A new look at water transport regulation in plants

Martinez-Vilalta J., Poyatos R., Aguade D., Retana J., Mencuccini M. (2014) A new look at water transport regulation in plants. New Phytologist. : 0-0.
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Doi: 10.1111/nph.12912

Resum:

Plant function requires effective mechanisms to regulate water transport at a variety of scales. Here, we develop a new theoretical framework describing plant responses to drying soil, based on the relationship between midday and predawn leaf water potentials. The intercept of the relationship (Λ) characterizes the maximum transpiration rate per unit of hydraulic transport capacity, whereas the slope (σ) measures the relative sensitivity of the transpiration rate and plant hydraulic conductance to declining water availability. This framework was applied to a newly compiled global database of leaf water potentials to estimate the values of Λ and σ for 102 plant species. Our results show that our characterization of drought responses is largely consistent within species, and that the parameters Λ and σ show meaningful associations with climate across species. Parameter σ was ≤1 in most species, indicating a tight coordination between the gas and liquid phases of water transport, in which canopy transpiration tended to decline faster than hydraulic conductance during drought, thus reducing the pressure drop through the plant. The quantitative framework presented here offers a new way of characterizing water transport regulation in plants that can be used to assess their vulnerability to drought under current and future climatic conditions. © 2014 New Phytologist Trust.

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Interspecific variation in functional traits, not climatic differences among species ranges, determines demographic rates across 44 temperate and Mediterranean tree species

Martínez-Vilalta J., Mencuccini M., Vayreda J., Retana J. (2010) Interspecific variation in functional traits, not climatic differences among species ranges, determines demographic rates across 44 temperate and Mediterranean tree species. Journal of Ecology. 98: 1462-1475.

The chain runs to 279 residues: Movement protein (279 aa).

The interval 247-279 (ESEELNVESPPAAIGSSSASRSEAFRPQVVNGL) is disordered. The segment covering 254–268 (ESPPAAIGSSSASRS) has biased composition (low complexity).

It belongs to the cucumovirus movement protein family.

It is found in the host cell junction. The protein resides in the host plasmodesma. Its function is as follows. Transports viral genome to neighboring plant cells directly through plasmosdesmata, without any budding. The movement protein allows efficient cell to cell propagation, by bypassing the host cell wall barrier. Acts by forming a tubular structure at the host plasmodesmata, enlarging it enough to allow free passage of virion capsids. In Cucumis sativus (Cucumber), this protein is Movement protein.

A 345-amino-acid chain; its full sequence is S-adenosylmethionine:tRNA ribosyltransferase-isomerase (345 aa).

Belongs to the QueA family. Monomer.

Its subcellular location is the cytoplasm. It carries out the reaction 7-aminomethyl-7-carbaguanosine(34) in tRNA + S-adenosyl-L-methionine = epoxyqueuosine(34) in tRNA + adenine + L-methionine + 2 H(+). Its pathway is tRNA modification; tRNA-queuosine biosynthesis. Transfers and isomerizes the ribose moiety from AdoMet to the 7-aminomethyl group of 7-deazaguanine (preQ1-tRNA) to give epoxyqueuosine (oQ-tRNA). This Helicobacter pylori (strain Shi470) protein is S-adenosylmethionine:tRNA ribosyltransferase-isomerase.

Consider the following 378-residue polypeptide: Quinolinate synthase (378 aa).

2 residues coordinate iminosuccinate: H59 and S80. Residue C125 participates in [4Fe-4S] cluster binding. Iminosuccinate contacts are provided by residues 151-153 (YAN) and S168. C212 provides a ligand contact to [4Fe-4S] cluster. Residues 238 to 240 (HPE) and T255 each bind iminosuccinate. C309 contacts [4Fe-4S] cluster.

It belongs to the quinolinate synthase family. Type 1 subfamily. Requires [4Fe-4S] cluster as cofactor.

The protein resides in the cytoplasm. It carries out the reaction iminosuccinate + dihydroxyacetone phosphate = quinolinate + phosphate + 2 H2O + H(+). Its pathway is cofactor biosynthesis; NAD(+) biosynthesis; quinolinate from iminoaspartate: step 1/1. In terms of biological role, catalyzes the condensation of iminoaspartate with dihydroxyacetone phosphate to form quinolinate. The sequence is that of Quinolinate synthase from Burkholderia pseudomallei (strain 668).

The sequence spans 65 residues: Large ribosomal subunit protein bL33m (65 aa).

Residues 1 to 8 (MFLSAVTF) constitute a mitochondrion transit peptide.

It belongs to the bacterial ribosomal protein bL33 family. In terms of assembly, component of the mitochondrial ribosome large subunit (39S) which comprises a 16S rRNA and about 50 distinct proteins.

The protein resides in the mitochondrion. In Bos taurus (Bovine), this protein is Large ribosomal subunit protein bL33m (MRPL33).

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Doi: 10.1111/j.1365-2745.2010.01718.x

Resum:

Surprisingly little is known about the relationship between functional traits and demographic rates of tree species under field conditions, particularly for non-tropical species. We studied the interspecific relationship between key functional traits (wood density (WD), maximum tree height, specific leaf area, nitrogen (N) content of leaves, leaf size and seed mass), demographic rates (relative growth rate (RGR) and mortality rate (MR)) and climatic niche for the 44 most abundant tree species in Spain. Demographic data were derived from the Spanish Forest Inventory, a repeated-measures scheme including c. 90 000 permanent plots spread over a territory of c. 500 000 km[TD-SUP-OPEN]2. Functional traits data came primarily from a more detailed forest inventory carried out in Catalonia, NE Spain. Our study region covers a wide range of climatic conditions and, not surprisingly, the studied species differed markedly in their climatic niche. Despite that fact, our results showed that the variability in demographic rates across species was much more related to differences in functional traits than to differences in the average climate among species. Maximum tree height and, particularly, WD, emerged as key functional traits, and were the best predictors of demographic rates in our study. These two variables also mediated the marginally significant relationship between RGR and MR, suggestive of a weak trade-off between growth and survival. The main aspects of our results were not altered by the explicit incorporation of phylogenetic effects, suggesting that the observed relationships are not due to divergences between a few major clades. Synthesis. Our study gives support to the notion that variation in functional traits across species allows them to perform largely independently of climatic conditions along environmental gradients. © 2010 The Authors. Journal compilation © 2010 British Ecological Society.

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